Best Practices, Considerations, and Requirements for Using Redshift and Rivery

In order to make sure the data you’re loading to your Redshift cluster works seamlessly, and your table structures or views won’t be harm during the process, please note the considerations and requirements when loading data to Redshift, using Rivery.

In this section:

  • Working with Views
  • Loading Arrays
  • Case Sensitivity in Redshift
  • Using SSH Tunneling in Order to Connect Your Redshift Cluster

Working with Views

TL;DR - Use WITH NO SCHEMA BINDING clause in the CREATE VIEW command,
when creating views, based on the target table created by Rivery.

Rivery loading method, in most cases, uses a switch table mechanism in order to make sure that the current table and all its dependencies aren’t harmed. In the process, Rivery creates a temporary clone, perform the necessary altering and data updating above it, and then switches between the target table and the temp table.

Due to old limitations in Redshift, and in purpose to save all the dependencies above the target table, Rivery recreates the entire direct tree that is based on the table. The tree is created only for views and views-of-views that exist in the same schema as the target table. Other views, that are based on these views or tables, in other schemas, may be dropped.

Therefore, Rivery requires to use WITH NO SCHEMA BINDING clause when creating a view, using the CREATE VIEW command.

For example:

CREATE OR REPLACE VIEW public.my_events_view AS
SELECT name as event_name FROM public.events
WITH NO SCHEMA BINDING;

That will make sure the views won’t be connected to the target table, that may be switched in the process. This feature will keep your views as they are, and won’t consider that the table actually exists in the database before the view is created.

More info about creating views in Redshift can be found here .

Loading Arrays

TL;DR - Loading Arrays into Redshift are represented as VARCHAR(max) in the table. Use the built-in JSON functions in Redshift in order to parse it.`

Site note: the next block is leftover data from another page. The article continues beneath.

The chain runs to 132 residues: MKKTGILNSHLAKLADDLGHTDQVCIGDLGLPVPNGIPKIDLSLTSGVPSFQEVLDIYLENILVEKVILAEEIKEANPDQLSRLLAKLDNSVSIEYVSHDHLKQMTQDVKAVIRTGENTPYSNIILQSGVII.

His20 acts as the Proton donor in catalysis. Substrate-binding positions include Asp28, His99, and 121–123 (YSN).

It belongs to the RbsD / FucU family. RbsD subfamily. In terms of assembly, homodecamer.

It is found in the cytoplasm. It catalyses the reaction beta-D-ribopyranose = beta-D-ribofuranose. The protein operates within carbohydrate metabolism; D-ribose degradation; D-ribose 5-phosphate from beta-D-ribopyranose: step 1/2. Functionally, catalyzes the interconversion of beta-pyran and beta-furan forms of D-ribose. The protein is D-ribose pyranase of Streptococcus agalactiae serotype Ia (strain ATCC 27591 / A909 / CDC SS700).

Redshift doesn’t support yet complex structure schema, using JSON type or Arrays in the table. Therefore, Rivery splits objects in the JSONs to columns, using pattern.

However, the array type isn’t so flexible in Redshift and may vary between the loads. In order to make sure the array is loaded, Rivery loading arrays as VARCHAR(max) type. If the array is longer than the max varchar length in Redshift, using the Truncate Columns option under Advanced Options in the Target tab will truncate the data to the max size allowed.

Case Sensitivity in Redshift

TL;DR - Rivery relies on the lower-case sensitivity of Redshift

Rivery mechanism is based upon the assumption of the default case sensitivity in Redshift, which is lower-case. This case sensitivity is the base of all creation, updating and managing schemas, tables, columns, views, etc. using rivery. Please make sure your metadata doesn’t contain the same name with two different cases.

Using SSH Tunneling in Order to Connect Your Redshift Cluster and Rivery

TL;DR - Connect a private Redshift cluster and Rivery using SSH Tunnel instance

In order to use the SSH Tunneling option via Rivery, please configure your SSH Tunnel server in your
network. This server will have the ability to get SSH connections from Rivery IPs and will
be able to connect to your Redshift cluster via the internal IP or address. Rivery connects
to that SSH server using a private key.

After you’ve configured SSH tunneling, you can set it up in the Rivery Connection:

Under the SSH Options section, in the MySQL Connection Pop-up, you can define the following:

  • SSH Hostname
  • SSH Port (in most of the connection, that should be 22)
  • The Username Rivery should connect via the SSH to the server
  • Password (optional)
  • SSH Pem Key (Recommended)
  • And if you have also a Pem Password for that key file.
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